Here’s the amazing part: MSH is also found in the brain, where it modulates the effect of neurotransmitters, notably the catecholamine group (including the glamour neurotransmitter, serotonin), which have been strongly implicated in mood, anxiety and aggression. The agouti-protein MSH brakes are doing their thing in the nervous system! Agouti rats have also been found to have larger adrenal glands, another possible means for a colour/behaviour connection.

 

Another coat-colour-behaviour-connection mechanism well-known to those familiar with the Russian Silver Fox experiments that have been ongoing since the ’50s is that of regional de-pigmentation, or piebalding – the presence of white on the coat. As foxes were selected for increasing tameness generation by generation, white spots began appearing on the animals’ coats far more often than in normal controls.

Lydia Trut, one of the fox researchers, replicated this work in rats. Using strictly tameness as criteria, after generations, three-quarters of the rats had white-patched coats. In neither case was there any attempt to breed for these white patches.

What about dogs?
In 1996, James Serpell and Anthony Podberscek published a study on English Cocker Spaniels in the journal Applied Animal Behaviour Science. They obtained reports from the owners of 1,109 dogs on their dogs’ ag gression in 13 different circumstances, including ag­gression to other dogs, to the owner, when handled, and to strangers. They then looked for correlations be tween the kinds of aggression and the dogs’ sex, reproductive status and coat colour.

There were no surprises when it came to sex: males were more aggressive on four measures, and females were more aggressive to housemate dogs. When it came to coat colour, solid Cockers were more aggressive than parti-colours, and among the solids, the reds were more aggressive than the blacks in 10 of the 13 contexts .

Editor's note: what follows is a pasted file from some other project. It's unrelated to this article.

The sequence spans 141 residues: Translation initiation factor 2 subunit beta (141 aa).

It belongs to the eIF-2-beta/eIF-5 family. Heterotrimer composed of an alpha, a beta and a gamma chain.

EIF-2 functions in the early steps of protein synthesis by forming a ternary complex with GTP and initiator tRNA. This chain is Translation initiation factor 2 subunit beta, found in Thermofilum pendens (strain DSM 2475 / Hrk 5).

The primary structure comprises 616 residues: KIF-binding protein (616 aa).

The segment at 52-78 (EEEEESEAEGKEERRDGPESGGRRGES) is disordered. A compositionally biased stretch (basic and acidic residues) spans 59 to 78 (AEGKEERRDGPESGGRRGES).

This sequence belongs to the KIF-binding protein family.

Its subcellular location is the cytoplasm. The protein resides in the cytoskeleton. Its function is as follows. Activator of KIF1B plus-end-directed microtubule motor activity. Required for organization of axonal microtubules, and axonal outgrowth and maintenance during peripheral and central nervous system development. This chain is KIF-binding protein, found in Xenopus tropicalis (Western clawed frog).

Then in 2006, a new study looked at this same question but in a different way. Rather than collecting owner reports about aggression, Joaquin Perez-Guisado conducted temperament tests on full- and half-sibling En glish Cocker puppies at age seven weeks. The tests were the typical puppy-testing items, such as holding the puppy off the floor, a follow-me test and how the puppy behaved if held down.

These tests purport to “measure” dominance, which is a problematic construct, as is the dismal ability of such tests to predict adult behaviour in routine situations. Nevertheless, it is valid to compare puppy to puppy, and see if coat colour predicts differences on scores within the tests.

Perez-Guisado’s findings were similar to those of Serpell and Podberscek. Red En glish Cockers were the most difficult to handle (even attempting to bite), followed by blacks. Parti-colours were more docile and “seemed to enjoy” the handling.

It is important to note that this finding could use more replication and if true, does not necessarily have any bearing on American Cocker Spaniels, let alone other breeds. Every researcher takes pains to point out the colossal importance of environment in the ultimate phenotype that is behaviour.

As our understanding of developmental pathways increases, there will be more research conducted, so make your bets now on what ef fects there are in your favourite breeds!

By Jean Donaldson
Canadian Jean Donaldson is the founder of the San Francisco SPCA Academy for Dog Trainers. Her books include The Culture Clash, Dogs Are From Neptune and MINE! A Guide to Resource Guarding in Dogs.